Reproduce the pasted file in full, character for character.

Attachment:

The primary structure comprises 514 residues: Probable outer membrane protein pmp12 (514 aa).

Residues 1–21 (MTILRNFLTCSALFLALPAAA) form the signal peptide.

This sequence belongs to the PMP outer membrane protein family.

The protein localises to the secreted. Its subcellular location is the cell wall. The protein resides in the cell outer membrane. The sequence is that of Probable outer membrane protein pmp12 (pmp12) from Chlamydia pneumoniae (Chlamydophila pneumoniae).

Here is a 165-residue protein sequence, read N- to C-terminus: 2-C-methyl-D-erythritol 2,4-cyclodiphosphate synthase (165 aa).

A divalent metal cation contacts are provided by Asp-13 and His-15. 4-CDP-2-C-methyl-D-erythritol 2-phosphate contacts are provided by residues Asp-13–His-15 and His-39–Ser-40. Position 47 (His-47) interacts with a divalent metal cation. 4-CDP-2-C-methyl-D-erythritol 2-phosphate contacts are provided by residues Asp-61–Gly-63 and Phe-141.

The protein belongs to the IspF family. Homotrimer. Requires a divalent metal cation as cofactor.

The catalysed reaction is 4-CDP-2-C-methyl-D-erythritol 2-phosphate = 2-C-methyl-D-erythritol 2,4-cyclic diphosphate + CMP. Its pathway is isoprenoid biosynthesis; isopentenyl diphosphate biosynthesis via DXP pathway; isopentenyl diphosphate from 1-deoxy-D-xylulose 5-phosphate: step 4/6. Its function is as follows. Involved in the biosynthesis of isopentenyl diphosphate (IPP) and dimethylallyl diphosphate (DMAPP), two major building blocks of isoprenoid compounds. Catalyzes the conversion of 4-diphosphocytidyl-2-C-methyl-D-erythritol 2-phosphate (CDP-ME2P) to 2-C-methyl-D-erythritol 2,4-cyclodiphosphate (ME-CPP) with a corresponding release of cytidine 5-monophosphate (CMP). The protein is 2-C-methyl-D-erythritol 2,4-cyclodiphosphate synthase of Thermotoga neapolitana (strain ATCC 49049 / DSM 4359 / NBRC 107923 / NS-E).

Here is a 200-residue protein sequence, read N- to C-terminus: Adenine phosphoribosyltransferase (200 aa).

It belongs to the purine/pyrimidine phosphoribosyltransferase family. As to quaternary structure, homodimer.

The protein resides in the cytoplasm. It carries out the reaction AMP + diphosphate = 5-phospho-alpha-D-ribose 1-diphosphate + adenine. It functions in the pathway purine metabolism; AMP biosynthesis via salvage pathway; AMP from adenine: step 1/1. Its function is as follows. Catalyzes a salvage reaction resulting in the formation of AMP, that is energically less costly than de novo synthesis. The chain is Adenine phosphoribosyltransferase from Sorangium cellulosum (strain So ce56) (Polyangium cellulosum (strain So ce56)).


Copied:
The primary structure comprises 514 residues: Probable outer membrane protein pmp12 (514 aa).

Residues 1–21 (MTILRNFLTCSALFLALPAAA) form the signal peptide.

This sequence belongs to the PMP outer membrane protein family.

The protein localises to the secreted. Its subcellular location is the cell wall. The protein resides in the cell outer membrane. The sequence is that of Probable outer membrane protein pmp12 (pmp12) from Chlamydia pneumoniae (Chlamydophila pneumoniae).

Here is a 165-residue protein sequence, read N- to C-terminus: 2-C-methyl-D-erythritol 2,4-cyclodiphosphate synthase (165 aa).

A divalent metal cation contacts are provided by Asp-13 and His-15. 4-CDP-2-C-methyl-D-erythritol 2-phosphate contacts are provided by residues Asp-13–His-15 and His-39–Ser-40. Position 47 (His-47) interacts with a divalent metal cation. 4-CDP-2-C-methyl-D-erythritol 2-phosphate contacts are provided by residues Asp-61–Gly-63 and Phe-141.

The protein belongs to the IspF family. Homotrimer. Requires a divalent metal cation as cofactor.

The catalysed reaction is 4-CDP-2-C-methyl-D-erythritol 2-phosphate = 2-C-methyl-D-erythritol 2,4-cyclic diphosphate + CMP. Its pathway is isoprenoid biosynthesis; isopentenyl diphosphate biosynthesis via DXP pathway; isopentenyl diphosphate from 1-deoxy-D-xylulose 5-phosphate: step 4/6. Its function is as follows. Involved in the biosynthesis of isopentenyl diphosphate (IPP) and dimethylallyl diphosphate (DMAPP), two major building blocks of isoprenoid compounds. Catalyzes the conversion of 4-diphosphocytidyl-2-C-methyl-D-erythritol 2-phosphate (CDP-ME2P) to 2-C-methyl-D-erythritol 2,4-cyclodiphosphate (ME-CPP) with a corresponding release of cytidine 5-monophosphate (CMP). The protein is 2-C-methyl-D-erythritol 2,4-cyclodiphosphate synthase of Thermotoga neapolitana (strain ATCC 49049 / DSM 4359 / NBRC 107923 / NS-E).

Here is a 200-residue protein sequence, read N- to C-terminus: Adenine phosphoribosyltransferase (200 aa).

It belongs to the purine/pyrimidine phosphoribosyltransferase family. As to quaternary structure, homodimer.

The protein resides in the cytoplasm. It carries out the reaction AMP + diphosphate = 5-phospho-alpha-D-ribose 1-diphosphate + adenine. It functions in the pathway purine metabolism; AMP biosynthesis via salvage pathway; AMP from adenine: step 1/1. Its function is as follows. Catalyzes a salvage reaction resulting in the formation of AMP, that is energically less costly than de novo synthesis. The chain is Adenine phosphoribosyltransferase from Sorangium cellulosum (strain So ce56) (Polyangium cellulosum (strain So ce56)).